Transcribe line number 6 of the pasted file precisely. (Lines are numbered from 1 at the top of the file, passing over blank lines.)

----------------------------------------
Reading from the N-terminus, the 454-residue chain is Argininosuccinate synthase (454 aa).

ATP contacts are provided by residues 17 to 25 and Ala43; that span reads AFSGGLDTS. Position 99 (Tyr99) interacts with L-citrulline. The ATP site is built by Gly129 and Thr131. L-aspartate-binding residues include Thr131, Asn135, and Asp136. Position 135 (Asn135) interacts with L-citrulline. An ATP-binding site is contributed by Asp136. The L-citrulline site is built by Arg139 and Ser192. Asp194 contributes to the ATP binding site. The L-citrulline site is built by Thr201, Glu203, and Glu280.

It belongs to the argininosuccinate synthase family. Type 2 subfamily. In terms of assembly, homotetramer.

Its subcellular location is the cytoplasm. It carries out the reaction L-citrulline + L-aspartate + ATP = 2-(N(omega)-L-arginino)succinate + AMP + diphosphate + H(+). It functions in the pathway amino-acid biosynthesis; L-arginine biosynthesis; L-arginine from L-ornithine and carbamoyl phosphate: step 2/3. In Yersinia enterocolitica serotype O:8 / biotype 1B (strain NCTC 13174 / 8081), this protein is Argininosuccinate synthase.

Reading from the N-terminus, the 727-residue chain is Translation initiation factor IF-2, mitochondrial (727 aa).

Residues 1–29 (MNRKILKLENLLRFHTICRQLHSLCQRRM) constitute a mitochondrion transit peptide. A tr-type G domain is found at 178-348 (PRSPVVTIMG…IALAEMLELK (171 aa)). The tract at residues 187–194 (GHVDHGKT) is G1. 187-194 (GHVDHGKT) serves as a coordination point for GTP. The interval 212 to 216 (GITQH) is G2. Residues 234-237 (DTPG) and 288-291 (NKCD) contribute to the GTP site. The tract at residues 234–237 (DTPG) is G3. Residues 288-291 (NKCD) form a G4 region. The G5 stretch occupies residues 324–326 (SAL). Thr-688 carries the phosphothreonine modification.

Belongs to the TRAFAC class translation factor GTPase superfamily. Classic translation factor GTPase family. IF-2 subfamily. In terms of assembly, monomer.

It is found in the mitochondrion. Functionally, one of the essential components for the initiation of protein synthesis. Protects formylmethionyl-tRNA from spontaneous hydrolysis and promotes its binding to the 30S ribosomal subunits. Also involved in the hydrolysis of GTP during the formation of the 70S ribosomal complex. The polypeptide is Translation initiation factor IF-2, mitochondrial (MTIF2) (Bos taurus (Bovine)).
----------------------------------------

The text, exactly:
Residues 1–29 (MNRKILKLENLLRFHTICRQLHSLCQRRM) constitute a mitochondrion transit peptide. A tr-type G domain is found at 178-348 (PRSPVVTIMG…IALAEMLELK (171 aa)). The tract at residues 187–194 (GHVDHGKT) is G1. 187-194 (GHVDHGKT) serves as a coordination point for GTP. The interval 212 to 216 (GITQH) is G2. Residues 234-237 (DTPG) and 288-291 (NKCD) contribute to the GTP site. The tract at residues 234–237 (DTPG) is G3. Residues 288-291 (NKCD) form a G4 region. The G5 stretch occupies residues 324–326 (SAL). Thr-688 carries the phosphothreonine modification.